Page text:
Local authorities are ill-prepared to cope with the demands of an ageing population and must look to telecare as one of a raft of measures to help them tackle those challenges, according to the Audit Commission.
The watchdog’s local government report, Under Pressure, concluded that councils will struggle to cope with the financial challenge posed by England’s ageing population and that they may miss opportunities to innovate and save without a change in strategy.
The focus on delivering more care at home has also been backed by health secretary Andy Burnham, who this week said the time was right for a “decisive shift” in providing more care in a patient’s community and home.
He backed moves to enable more home dialysis and to give patients with cancer the option to have chemotherapy at or closer to home.
The Audit Commission report highlights telecare as one early intervention that can improve wellbeing and save money.
Its says North Yorkshire County Council has saved £1m a year on residential care by providing telecare services.
In Essex, the county council has pledged to offer a free telecare service for 12 months to everyone aged over 80. It estimates that it could save £2m in one year if only 2% of those using telecare are able to stay in their own home.
Michael O’Higgins, chairman of the Audit Commission, said older people did not want to become dependant but councils needed to help them help themselves.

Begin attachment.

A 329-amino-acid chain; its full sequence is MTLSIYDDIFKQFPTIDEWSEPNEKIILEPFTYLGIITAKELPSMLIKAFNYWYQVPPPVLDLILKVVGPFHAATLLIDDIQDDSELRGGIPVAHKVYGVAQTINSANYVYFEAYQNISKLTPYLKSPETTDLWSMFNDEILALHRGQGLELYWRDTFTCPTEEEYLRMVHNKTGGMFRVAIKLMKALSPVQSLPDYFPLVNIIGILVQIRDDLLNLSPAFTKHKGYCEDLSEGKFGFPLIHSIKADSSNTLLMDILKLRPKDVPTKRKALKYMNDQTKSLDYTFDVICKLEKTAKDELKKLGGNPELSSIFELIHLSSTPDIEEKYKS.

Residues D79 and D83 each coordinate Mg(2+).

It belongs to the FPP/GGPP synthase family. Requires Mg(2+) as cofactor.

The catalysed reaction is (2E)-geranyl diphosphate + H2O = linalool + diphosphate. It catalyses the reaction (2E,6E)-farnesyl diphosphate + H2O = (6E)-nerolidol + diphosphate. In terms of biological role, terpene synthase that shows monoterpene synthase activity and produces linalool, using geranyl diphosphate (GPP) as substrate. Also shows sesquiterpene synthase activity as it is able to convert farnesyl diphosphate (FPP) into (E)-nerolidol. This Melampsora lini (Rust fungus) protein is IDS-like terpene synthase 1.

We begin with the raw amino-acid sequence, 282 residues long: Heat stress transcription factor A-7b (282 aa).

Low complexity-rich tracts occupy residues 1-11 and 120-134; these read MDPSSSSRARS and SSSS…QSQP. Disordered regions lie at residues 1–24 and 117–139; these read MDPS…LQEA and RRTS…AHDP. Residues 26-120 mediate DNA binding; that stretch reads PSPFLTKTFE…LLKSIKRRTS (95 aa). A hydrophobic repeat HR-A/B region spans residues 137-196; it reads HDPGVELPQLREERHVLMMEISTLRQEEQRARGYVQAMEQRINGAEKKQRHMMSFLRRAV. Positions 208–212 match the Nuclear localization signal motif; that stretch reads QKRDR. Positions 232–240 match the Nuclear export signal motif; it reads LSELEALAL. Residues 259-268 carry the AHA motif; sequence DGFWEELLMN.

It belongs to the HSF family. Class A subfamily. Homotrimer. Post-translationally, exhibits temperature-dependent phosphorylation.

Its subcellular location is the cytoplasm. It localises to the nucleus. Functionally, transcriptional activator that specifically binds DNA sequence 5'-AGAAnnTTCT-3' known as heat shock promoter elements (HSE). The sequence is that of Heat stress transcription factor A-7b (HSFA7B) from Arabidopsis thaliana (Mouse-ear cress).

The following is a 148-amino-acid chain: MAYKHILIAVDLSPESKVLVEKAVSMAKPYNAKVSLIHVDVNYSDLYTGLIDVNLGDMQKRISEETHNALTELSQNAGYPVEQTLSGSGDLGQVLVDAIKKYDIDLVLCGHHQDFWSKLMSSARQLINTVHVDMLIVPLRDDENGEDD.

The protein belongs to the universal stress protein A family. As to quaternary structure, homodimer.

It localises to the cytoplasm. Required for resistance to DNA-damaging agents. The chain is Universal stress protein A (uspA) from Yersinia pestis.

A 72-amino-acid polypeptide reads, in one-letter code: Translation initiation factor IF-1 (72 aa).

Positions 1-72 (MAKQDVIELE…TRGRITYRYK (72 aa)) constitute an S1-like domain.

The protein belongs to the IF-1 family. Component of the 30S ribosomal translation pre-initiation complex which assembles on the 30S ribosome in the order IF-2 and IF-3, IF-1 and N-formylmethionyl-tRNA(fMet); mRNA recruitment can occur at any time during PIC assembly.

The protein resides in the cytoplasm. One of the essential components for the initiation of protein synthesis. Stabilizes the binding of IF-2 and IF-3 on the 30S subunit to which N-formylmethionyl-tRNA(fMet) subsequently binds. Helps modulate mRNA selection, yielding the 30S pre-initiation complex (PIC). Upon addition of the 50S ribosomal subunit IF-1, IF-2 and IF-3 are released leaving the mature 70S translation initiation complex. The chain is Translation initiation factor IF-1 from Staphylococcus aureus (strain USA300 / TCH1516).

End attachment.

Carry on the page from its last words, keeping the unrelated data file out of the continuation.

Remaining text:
He added: “There are huge financial pressures on councils in the years ahead but redesigning services and exploiting technology can make them better more efficient and more personal. “
The Audit Commission report said transformational activities such as developing telecare for older people are “usually left to service or area projects, rather than being part of wider council strategies.”
The report said local authorities already need to make billions of pounds of extra savings by 2013-14 because of inevitable cuts in public spending, but warned that costs could also increase as the number of older people increases each year.
The watchdog said councils currently spend £9 billion a year on services for older people and that while in 1982 50% of people were over the age of 50, in 2009 it was 34% and by 2026 it is predicted to rise to 40%.
The Audit Commission also recommended that local authorities should involve older people in developing services and work with the NHS and voluntary bodies on area-wide approaches that integrate prevention, early intervention and care services.
The Department of Health said the Audit Commission report showed that older people who have the opportunity to be looked after in their own home if they want to are happier and there are less costs to the taxpayer.
The health secretary added: “Evidence shows that we can now do far more out of hospital and the NHS needs to move confidently in this direction. Fears about changing services should not stand in the way of improving services for patients.”